During an upgrade of a wastewater treatment plant in Auckland, New Zealand, contractors stumbled upon the unexpected – an ancient shell bed that has since become one of the richest fossil finds in the country.
The treasure trove of fossils was unearthed whilst excavating shafts for an upgrade to the city’s main raw sewage pipeline. After the discovery was made, the heap of sand was moved to a nearby field, where palaeontologists began the lengthy process of examination and identification.
The researchers sifted through to find over 300,000 fossils of creatures from the Late Pliocene age. “Detailed identification of the fossils shows that they were deposited between 3 and 3.7 million years ago in a subtidal channel in an early version of the modern Manukau Harbour,” said lead author of the study, Bruce Hayward, in a statement.
“At that time, sea level was slightly higher than it is today as the world was also several degrees warmer than now. As a result, the fossils include a number of subtropical species, whose relatives today live in the warmer waters around the Kermadec and Norfolk islands.”
Though the sheer number of fossils discovered could be considered a significant find in itself, the dig became New Zealand’s most diverse.
“What is surprising,” said Hayward, “is that the fauna contains fossils that lived in many different environments that have been brought together in the ancient marine channel by wave action and strong tidal currents.”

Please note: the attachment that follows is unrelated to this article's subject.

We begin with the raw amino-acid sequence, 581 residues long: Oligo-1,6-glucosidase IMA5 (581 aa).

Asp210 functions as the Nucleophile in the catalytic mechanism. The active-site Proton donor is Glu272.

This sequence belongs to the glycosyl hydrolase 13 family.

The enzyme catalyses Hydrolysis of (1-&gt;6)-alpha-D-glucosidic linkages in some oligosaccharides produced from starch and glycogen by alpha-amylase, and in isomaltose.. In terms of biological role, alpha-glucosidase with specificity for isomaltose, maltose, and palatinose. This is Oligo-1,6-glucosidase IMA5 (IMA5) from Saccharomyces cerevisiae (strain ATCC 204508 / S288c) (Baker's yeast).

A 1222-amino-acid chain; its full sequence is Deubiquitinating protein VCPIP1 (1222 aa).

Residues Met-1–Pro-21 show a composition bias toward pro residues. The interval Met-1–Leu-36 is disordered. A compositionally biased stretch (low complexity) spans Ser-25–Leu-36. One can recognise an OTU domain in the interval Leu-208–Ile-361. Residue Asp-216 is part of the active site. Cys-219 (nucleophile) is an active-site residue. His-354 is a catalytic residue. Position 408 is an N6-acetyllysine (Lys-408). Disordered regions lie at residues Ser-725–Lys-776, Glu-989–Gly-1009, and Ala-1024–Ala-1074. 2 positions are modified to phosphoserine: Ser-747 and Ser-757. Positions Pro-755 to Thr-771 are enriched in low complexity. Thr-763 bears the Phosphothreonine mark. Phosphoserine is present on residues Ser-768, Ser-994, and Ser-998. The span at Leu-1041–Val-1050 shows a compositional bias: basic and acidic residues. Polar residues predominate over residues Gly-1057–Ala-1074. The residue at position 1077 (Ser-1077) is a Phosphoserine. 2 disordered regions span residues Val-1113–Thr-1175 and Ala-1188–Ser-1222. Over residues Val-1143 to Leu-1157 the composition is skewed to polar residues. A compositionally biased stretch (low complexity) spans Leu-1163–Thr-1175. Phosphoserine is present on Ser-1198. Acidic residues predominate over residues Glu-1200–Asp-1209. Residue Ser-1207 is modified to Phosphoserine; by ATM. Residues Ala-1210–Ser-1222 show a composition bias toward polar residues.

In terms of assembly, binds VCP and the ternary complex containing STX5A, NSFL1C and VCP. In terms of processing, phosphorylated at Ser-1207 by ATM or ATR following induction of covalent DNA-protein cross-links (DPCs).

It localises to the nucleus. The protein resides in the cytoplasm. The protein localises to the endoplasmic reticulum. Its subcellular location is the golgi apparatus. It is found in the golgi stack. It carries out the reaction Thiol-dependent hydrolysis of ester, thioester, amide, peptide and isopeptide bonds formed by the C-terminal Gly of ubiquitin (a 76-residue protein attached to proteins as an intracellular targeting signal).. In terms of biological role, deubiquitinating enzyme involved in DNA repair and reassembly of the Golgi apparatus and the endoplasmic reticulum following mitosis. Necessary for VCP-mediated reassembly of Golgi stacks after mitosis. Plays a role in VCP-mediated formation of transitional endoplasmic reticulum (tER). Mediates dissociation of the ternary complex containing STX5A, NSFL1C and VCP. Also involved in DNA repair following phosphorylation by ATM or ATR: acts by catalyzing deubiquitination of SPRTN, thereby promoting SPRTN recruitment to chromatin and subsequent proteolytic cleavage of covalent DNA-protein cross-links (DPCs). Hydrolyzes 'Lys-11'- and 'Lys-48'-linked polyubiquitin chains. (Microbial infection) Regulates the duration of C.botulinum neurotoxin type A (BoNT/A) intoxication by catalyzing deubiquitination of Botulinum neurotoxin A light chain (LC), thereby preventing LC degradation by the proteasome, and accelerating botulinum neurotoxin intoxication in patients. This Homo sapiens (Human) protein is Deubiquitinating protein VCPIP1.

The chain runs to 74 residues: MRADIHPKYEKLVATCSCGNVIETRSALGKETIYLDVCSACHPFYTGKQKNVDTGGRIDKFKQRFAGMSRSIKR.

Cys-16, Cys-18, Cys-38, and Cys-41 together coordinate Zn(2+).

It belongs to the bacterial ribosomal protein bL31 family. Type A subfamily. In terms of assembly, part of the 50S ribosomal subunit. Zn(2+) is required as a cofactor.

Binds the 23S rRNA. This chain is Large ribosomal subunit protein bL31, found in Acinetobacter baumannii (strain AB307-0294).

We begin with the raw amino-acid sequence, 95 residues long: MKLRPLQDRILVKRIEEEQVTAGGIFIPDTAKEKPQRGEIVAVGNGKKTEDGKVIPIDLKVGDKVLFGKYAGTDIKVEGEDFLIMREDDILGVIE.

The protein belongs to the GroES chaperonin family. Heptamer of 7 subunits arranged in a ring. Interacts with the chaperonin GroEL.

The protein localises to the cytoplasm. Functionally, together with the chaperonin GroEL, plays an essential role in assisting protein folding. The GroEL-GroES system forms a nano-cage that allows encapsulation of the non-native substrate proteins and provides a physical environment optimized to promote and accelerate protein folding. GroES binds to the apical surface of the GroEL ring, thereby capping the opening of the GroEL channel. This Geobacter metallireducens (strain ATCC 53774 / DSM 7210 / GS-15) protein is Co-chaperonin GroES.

“Most of the fossils lived on the sea floor, some in brackish estuaries, others attached to hard rocky shorelines and still more have been carried in from offshore of the exposed west coast at the time.”
The research team identified 266 different fossil species, including 10 that were previously unknown. Other rare finds were the spine of an extinct sawshark, dental plates of eagle rays, and the carnivorous snail genus Buccinulum.
The study also uncovered some of the oldest flax snail fossils in the world. A genus of giant land snails native to New Zealand, several species are now extinct, with only three remaining species living threatened or endangered in the country. The researchers found rare whole and broken shells of two of the extinct species, Maoristylus and Archaeostylus.
With a plethora of new species discovered, the researchers hope that future work will involve formally naming and describing them, as well as comparative studies with fossils found in other regions of New Zealand.
The study is published in the New Zealand Journal of Geology and Geophysics.